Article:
Have you ever seen shots of the mega intersection in Shibuya, Japan, the famous one which features eight ways to cross the street and eight million people crossing it? Fantasy football is kind of like that intersection, crowded with people briskly navigating their way through a malaise. There are so many paths to choose — in the case of fantasy, it’s league formats, analysts, lineup decisions — yet so many lead you to the same destination, your own gut.
I have covered fantasy football for our site for the past three years, and quite frankly, it’s been awfully lonely. Traditionally, I pen a waiver column and a Startability Index (our quirky version of start/sit advice) in season and throw in some preseason articles you may find helpful and entertaining. But there have been no podcasts, no heated debates about tight end f vs. tight end z, and certainly no other writers giving you draft and lineup advice.
That all changed this week when fantasy expert Pat Fitzmaurice, previously of Pro Football Weekly, debuted on TFG. Pat’s inaugural column focuses on overvalued guys, and I strongly suggest you read it before partaking in any draft. This man knows his stuff; in fact, last season Pat ranked third in an accuracy study of over 100 fantasy analysts. Pat’s preseason rankings will be posted soon, and he’ll be providing weekly rankings and some specialty columns throughout the season. His rankings will be a guide, and the Startability Index will continue to focus on particular players that you, the readership, have either requested or I think are worthy of being addressed that week.
(Also, Judge Ed will be continuing with his fantasy ethicist column, so if some cheapskate owner is withholding his or her league fee or you just want a quit a league and don’t know how, turn to the judge for guidance.)
So welcome to the new TFG fantasy football team, our mini-Shibuya! As someone lucky enough to have traveled to Japan a few years ago, I can attest to how underrated it is as a vacation spot.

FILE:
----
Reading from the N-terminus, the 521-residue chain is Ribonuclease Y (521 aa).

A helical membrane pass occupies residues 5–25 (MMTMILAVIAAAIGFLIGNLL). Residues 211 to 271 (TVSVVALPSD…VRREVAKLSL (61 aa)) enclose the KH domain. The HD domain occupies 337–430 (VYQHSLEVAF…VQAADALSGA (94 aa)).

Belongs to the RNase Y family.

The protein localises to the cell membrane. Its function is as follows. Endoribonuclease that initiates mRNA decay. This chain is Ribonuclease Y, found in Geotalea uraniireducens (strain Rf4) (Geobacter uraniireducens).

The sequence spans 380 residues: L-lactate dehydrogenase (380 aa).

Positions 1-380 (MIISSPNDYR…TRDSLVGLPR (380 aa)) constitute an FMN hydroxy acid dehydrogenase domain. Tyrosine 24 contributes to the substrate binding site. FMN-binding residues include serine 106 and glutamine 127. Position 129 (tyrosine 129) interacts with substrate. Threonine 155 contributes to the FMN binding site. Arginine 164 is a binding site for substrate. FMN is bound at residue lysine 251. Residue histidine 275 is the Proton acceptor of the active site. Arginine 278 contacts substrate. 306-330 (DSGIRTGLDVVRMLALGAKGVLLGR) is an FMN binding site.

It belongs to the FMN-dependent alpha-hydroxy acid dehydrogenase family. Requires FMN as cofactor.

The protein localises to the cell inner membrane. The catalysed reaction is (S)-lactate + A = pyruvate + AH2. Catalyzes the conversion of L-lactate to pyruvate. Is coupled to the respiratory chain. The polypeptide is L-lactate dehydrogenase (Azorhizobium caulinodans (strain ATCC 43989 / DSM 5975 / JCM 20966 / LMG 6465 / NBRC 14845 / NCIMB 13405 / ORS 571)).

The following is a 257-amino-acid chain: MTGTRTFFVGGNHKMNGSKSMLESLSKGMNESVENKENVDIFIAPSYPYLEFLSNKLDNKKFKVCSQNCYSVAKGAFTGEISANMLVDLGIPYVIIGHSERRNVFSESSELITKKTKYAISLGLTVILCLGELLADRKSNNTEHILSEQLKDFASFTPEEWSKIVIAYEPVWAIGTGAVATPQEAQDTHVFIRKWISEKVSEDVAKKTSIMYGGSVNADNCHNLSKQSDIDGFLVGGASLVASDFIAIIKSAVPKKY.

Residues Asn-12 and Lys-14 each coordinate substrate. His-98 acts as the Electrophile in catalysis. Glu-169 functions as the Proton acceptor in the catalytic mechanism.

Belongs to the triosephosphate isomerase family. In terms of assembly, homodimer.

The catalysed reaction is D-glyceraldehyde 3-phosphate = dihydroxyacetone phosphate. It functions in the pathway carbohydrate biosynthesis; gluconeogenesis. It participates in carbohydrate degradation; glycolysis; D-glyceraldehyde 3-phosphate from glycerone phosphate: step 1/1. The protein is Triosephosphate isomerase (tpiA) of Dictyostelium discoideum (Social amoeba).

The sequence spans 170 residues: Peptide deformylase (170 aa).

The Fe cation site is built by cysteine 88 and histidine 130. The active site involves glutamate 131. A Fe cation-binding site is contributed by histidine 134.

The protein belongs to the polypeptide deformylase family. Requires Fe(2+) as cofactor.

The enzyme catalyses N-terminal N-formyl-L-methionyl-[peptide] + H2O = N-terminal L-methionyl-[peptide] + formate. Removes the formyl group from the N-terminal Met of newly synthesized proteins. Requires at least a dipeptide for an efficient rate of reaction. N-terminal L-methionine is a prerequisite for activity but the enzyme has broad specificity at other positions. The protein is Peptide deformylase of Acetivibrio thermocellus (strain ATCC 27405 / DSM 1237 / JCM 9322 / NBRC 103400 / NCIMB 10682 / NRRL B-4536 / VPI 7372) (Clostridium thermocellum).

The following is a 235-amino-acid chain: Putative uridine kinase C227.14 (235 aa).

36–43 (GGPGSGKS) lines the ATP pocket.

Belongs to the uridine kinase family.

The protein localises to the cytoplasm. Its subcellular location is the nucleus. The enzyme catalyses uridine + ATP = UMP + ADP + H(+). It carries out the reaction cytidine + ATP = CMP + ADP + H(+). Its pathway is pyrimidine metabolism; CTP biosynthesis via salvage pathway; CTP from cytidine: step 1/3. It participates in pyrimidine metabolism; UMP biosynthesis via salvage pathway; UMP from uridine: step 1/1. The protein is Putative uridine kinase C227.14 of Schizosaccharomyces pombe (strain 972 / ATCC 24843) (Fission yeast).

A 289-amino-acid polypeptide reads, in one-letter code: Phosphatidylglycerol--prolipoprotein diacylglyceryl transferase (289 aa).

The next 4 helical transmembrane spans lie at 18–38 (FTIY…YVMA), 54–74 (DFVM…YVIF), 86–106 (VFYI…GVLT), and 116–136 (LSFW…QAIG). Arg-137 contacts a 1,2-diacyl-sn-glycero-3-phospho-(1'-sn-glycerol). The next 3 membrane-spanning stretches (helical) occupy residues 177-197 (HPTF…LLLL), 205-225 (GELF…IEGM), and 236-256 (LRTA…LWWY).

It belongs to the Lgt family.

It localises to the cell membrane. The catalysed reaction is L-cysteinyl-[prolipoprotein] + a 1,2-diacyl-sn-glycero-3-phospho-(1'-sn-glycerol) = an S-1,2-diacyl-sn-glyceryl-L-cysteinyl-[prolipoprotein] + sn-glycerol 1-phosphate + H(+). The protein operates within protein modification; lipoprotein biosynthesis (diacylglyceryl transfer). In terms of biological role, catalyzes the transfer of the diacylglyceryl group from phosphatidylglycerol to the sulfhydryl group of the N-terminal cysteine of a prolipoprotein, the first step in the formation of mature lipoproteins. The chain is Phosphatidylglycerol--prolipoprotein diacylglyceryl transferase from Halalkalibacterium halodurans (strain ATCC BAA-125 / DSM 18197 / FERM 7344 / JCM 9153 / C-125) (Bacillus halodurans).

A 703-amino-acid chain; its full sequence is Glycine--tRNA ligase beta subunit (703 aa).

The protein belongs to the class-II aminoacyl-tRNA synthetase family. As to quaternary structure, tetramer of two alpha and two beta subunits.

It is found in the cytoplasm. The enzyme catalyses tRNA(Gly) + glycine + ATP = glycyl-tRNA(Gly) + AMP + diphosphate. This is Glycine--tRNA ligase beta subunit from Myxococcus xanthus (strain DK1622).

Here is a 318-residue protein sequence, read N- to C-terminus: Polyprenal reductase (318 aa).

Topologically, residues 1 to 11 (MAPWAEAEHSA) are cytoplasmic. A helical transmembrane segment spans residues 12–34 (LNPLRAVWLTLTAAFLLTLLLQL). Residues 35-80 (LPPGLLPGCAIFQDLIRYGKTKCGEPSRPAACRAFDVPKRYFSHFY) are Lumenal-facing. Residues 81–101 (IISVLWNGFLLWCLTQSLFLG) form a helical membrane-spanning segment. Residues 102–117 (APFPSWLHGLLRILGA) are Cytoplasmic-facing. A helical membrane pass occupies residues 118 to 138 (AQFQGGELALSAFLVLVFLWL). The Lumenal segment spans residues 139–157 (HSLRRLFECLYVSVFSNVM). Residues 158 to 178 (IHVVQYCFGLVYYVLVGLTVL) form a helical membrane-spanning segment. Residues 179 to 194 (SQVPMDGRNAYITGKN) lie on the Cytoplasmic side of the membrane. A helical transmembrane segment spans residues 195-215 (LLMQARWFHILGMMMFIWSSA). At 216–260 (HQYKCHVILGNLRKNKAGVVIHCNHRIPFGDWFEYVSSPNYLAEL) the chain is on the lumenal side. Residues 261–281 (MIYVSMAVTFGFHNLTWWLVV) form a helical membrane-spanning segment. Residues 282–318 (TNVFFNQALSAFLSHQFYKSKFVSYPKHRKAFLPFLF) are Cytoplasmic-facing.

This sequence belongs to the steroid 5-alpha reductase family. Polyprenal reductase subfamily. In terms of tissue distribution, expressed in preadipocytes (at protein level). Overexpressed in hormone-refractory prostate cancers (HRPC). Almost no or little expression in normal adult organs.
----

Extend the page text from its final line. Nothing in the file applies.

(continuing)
And like Japan, fantasy football is sprinkled with underrated guys, many of them also featuring fascinating histories and intricate style.
Here are my favorite 13 players who provide good-to-excellent values based on current ADP. All are chomping at the bit to aid your fantasy success. So let them!
(All ADP information is from FantasyFootballCalculator.com)
Darren Sproles, Saints (RB22): Drew Brees sure missed Sean Payton last season, but not as much as Darren Sproles did. The speedy multi-purpose back was virtually absent in the run game with only 48 attempts and 244 yards. Even in missing three games, that’s a sharp constrast to the 87 attempts and 603 yards he netted the year before. Payton will do his darndest to revamp the Saints running attack and that should mean a lot more involvement from Sproles, especially since neither Pierre Thomas or Mark Ingram have proven themselves as bonafide every-down backs.
Ryan Mathews, Chargers (RB27): Mathews had a rough 2012 and has everything to prove this season. It won’t be easy with Danny Woodhead and Ronnie Brown added to the mix, but at this spot on the running back chain of command, Mathews is worth the risk.
One last chance for Ryan Mathews. But that’s it!
BenJarvus Green-Ellis, Bengals (RB32): Rookie Giovani Bernard is all the rage, an explosive threat with great hands. But as of now, Green-Ellis is still the starter, despite being two slots lower than Bernard.